4. Molecular identification of the mode of interaction of nitrous oxide with the opiate receptor system

    Energy Technology Data Exchange (ETDEWEB)

    Wallar, D D

    1985-01-01

    The discovery of the opioid receptors in 1973 has led to a great deal of in vivo and in vitro research in order to understand the mechanism of binding of endogenous and synthetic opiate ligands. The use of nitrous oxide (N/sub 2/O) in anaesthesia is well documented. However, at lower concentrations N/sub 2/O produces analgesia. In 1976, it was reported that N/sub 2/O analgesia in man could be modified by the opiate antagonist naloxone. This clearly linked nitrous oxide analgesia to the opioid receptor system. It is the purpose of this dissertation to examine the molecular mechanism of action of N/sub 2/O at the opioid receptor through the use of in vitro binding studies. In addition, a model of the opioid receptor will be proposed. The following radiolabelled ligands were used in classical competitive binding assays to determine K (sub D),B(sub max), and IC/sub 50/ values in the presence of nitrous oxide and other control gases: dihydromorphine, N-allyl-N-normetazocine (SKF 10,047), and ethylketocyclazocine, for putative ..mu.., sigma and kappa opioid binding sites, respectively. All assays were performed using rat forebrain homogenates suspended in buffer previously saturated with the gas. Results indicate that N/sub 2/O differentially affects the binding kinetics of dihydromorphine. The binding kinetics of SKF 10,047 or ethylketocyclazocine were not altered significantly by N/sub 2/O indicating that N/sub 2/O is specific in its effects for the putative ..mu..-binding site. It is suggested that N/sub 2/O exerts its analgesic effects by perturbation of protein/lipid interactions within a multiple binding site opioid receptor complex.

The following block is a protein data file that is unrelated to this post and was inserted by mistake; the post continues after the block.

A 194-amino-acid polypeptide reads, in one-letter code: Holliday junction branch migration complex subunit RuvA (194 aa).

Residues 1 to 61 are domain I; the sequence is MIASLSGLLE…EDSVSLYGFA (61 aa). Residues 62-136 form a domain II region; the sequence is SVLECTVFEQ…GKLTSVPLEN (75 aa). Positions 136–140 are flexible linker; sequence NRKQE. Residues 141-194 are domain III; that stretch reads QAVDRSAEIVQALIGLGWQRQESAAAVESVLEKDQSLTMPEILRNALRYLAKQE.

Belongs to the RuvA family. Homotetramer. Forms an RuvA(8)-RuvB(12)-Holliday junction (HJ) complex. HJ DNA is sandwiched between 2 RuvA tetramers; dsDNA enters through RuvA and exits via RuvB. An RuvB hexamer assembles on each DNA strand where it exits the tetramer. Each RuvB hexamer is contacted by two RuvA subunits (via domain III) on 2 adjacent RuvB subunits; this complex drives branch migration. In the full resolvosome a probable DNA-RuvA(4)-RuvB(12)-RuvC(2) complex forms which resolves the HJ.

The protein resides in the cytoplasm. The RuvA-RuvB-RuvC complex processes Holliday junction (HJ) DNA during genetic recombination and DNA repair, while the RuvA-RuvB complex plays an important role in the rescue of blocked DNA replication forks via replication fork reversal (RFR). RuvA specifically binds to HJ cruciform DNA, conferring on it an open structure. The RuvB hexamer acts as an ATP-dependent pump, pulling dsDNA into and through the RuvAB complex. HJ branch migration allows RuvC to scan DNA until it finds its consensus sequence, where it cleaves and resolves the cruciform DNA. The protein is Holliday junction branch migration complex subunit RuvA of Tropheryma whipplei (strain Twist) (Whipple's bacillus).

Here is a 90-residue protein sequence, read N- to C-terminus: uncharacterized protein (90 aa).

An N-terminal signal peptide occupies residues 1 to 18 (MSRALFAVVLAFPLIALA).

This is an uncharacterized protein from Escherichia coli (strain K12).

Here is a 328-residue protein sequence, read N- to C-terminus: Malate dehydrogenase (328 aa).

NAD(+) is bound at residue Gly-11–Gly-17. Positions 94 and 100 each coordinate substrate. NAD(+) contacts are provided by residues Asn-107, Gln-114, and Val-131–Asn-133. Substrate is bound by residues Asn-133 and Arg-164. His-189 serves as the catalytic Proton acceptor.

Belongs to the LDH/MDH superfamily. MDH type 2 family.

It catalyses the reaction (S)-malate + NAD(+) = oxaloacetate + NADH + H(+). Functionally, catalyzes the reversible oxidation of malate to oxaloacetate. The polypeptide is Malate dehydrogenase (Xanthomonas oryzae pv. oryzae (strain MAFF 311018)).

5. Statistical analysis of nitrous oxide emission factors from pastoral agriculture field trials conducted in New Zealand

    International Nuclear Information System (INIS)